People are too quick to change cars. Not because they need a new car, but because they want the latest.

      In 1992 I bought a Mustang for cash. I drove that same Mustang for 14 years. Kept it tuned up, repaired, and in good condition all that time.

      I would have driven it for another 14 years — it was a great car — but it was totaled on the 10 freeway. So I was forced to buy a new car.

      I bought a Jeep Wrangler in 2006, for cash. I still own and drive that Jeep. I might keep it for another 10 or even 20 years.

      • I am a baby boomer (56 yrs) who inherited some of my depression-era parents attitudes about money.(they were both young children during the depression). Last time I purchased a car was not that long ago, in 2008 I bought a 2003 Toyota Matrix for $6K, It is due for a paint job, other than that it has been the lowest-cost-per-mile of any car I have ever owned. I plan to drive it another few years.
        I dont buy anything I cant pay for with cash, with the exception of my home (30yr fixed) and even there I made sure to purchase a home in 2012 where my PITI would be under 40% of my income, not including the wife’s income.

  • The wife and I have talked about moving to Texas but we stay in LA because we are from here and we have family all over Southern Ca.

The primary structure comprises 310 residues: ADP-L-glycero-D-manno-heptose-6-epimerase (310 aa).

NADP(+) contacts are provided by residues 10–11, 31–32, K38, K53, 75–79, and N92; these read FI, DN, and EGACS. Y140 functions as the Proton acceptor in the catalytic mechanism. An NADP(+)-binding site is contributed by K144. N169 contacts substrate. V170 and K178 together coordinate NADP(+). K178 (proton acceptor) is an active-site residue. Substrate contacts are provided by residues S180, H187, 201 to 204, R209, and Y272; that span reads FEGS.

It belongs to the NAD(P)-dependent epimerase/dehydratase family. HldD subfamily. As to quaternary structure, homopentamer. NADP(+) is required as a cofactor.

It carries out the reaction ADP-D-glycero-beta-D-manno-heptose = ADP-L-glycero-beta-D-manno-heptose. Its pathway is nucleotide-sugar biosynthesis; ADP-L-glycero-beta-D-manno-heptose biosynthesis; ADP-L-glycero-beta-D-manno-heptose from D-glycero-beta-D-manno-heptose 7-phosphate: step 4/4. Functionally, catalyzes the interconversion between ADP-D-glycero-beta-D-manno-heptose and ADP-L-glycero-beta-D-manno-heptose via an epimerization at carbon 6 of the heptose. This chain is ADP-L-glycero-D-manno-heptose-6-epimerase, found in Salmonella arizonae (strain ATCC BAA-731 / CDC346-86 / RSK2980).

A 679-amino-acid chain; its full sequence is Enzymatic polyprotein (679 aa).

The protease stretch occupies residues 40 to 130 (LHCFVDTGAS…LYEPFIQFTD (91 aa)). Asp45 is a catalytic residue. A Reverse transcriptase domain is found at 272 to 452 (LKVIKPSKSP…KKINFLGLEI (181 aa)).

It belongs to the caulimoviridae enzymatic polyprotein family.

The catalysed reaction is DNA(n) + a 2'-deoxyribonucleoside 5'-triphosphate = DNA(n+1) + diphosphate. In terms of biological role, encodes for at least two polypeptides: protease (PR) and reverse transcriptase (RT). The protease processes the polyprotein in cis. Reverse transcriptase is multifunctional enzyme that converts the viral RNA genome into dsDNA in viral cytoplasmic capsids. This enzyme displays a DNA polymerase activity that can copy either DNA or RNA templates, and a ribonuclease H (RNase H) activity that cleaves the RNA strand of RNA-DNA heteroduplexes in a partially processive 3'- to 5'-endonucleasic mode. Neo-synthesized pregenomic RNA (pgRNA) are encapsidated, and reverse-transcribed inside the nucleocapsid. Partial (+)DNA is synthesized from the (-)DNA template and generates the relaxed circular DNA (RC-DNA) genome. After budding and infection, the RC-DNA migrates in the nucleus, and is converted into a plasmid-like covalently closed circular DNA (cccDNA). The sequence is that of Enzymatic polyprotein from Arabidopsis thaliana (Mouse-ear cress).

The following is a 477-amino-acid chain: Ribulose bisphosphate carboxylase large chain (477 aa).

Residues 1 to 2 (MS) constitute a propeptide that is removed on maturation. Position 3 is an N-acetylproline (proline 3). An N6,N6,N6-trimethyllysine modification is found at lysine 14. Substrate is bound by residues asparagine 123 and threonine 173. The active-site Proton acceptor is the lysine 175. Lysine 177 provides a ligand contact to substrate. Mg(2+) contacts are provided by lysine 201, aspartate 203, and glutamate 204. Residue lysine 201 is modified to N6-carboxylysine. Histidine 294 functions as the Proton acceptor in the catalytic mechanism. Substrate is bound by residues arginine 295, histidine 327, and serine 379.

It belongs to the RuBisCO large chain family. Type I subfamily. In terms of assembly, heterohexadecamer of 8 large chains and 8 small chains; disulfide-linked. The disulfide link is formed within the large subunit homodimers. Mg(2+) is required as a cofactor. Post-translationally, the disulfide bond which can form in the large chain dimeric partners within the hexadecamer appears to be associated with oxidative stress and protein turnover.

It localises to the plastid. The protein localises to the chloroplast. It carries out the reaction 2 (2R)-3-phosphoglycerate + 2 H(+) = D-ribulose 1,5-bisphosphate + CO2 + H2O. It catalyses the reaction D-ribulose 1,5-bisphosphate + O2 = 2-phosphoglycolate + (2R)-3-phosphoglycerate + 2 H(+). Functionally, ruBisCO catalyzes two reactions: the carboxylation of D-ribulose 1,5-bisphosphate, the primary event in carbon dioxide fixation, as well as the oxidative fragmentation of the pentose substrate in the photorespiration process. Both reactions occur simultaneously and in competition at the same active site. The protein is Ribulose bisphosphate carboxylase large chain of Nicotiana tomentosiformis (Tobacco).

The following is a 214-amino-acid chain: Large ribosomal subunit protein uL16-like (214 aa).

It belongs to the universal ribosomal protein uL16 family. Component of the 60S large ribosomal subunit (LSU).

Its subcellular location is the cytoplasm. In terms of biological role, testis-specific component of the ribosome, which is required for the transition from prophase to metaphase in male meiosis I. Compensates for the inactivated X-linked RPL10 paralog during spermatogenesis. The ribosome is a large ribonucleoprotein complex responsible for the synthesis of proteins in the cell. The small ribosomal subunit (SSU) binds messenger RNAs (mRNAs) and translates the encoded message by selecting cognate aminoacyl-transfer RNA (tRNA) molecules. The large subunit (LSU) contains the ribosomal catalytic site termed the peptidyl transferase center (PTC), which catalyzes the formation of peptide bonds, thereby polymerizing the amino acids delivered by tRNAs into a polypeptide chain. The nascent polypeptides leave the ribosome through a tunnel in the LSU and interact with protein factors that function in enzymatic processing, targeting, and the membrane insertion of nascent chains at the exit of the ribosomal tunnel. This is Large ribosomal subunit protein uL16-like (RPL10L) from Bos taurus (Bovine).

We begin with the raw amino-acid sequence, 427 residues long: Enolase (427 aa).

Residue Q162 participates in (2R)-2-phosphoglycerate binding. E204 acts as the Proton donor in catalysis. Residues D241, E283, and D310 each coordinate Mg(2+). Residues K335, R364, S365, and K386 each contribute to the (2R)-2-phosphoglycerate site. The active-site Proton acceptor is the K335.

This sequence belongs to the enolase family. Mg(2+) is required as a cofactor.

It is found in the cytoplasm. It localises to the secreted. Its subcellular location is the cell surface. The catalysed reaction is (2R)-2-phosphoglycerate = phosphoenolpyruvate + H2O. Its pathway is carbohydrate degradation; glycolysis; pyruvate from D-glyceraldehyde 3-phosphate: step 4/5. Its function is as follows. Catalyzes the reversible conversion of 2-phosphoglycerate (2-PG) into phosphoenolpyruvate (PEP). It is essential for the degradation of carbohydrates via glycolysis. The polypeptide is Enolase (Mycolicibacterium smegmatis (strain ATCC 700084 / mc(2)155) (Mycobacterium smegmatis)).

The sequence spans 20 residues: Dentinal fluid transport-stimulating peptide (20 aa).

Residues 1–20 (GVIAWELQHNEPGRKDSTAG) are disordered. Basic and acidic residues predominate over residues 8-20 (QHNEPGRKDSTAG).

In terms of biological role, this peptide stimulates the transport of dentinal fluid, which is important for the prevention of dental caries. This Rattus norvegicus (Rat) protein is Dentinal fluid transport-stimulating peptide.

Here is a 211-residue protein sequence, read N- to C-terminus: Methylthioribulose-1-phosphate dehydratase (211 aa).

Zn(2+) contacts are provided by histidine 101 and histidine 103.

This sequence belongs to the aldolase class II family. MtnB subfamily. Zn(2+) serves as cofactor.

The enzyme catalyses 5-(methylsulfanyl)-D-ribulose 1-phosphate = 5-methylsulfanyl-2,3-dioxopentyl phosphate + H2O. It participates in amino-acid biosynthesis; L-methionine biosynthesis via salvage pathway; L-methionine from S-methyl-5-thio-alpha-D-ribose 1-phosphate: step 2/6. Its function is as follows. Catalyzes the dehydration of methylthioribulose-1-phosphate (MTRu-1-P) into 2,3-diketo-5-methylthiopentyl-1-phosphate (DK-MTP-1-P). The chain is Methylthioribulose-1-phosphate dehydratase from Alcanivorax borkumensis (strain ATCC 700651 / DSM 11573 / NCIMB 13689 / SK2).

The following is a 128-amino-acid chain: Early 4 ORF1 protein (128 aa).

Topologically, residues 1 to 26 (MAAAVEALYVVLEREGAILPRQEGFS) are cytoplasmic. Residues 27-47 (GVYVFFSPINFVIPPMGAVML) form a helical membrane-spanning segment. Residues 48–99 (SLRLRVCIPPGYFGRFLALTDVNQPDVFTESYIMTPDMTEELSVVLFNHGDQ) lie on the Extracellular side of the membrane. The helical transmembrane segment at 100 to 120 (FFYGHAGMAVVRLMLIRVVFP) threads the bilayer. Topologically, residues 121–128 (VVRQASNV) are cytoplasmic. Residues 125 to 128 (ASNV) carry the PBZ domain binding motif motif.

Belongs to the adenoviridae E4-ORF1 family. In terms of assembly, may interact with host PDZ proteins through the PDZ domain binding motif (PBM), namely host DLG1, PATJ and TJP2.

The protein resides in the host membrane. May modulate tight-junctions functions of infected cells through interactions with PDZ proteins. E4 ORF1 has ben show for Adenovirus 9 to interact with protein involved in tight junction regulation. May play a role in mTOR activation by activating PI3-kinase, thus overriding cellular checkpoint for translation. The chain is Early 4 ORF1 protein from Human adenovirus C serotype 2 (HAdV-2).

I went to school in LA but I have worked in SC and Texas, so I can grow to like it. Wife has similar experiences while working in NY and went to that famous school in Boston and has a law degree. Based on our resumes/experience, I am fairly certain at least one of us could get a job in Texas to carry the load but again at what price? We value family and our son loves his grandmas… For now we rent and maybe in 2/3 years we will have the courage to move to Texas or FL if we haven’t bought by then.

    • You say you lived in Texas, how did you handle the humidity. Did your AC go 24/7 during the summer(how are the electric bills)? How about all the insects in a hot and humid climate?

      • I was there for about 7 months, setting up an IT dept. Lived in extended housing. I wasn’t home a lot but yes I did run the AC a lot. The bills were paid by the employer so I couldn’t tell you how much the electric bill was. Back then the monthly rent was not even $550 in about 2006.

        I got used to the climate, maybe it has been too long but I don’t remember it being that bad.

      • To clarify, I meant extended stay/temp housing. I believe extending housing is for mental patients.

      • A lot of Californian’s make all sorts of excuses to stay put, and become poor in the process. If you can’t afford the place, move! Quit making excuses! I moved from California to Colorado years ago and made out quite well. I just got back from visiting my Son, who is working on a project in Omaha … there is a lot to like! Sure, it isn’t 75 degrees every day, it snows! But, you only have yourself to blame if after so many years, you can’t get ahead … all your income goes to rent, gas, etc! MOVE!

    • Just an idea, have you looked at another cities in California? There are cheaper cities that need lawyers too ))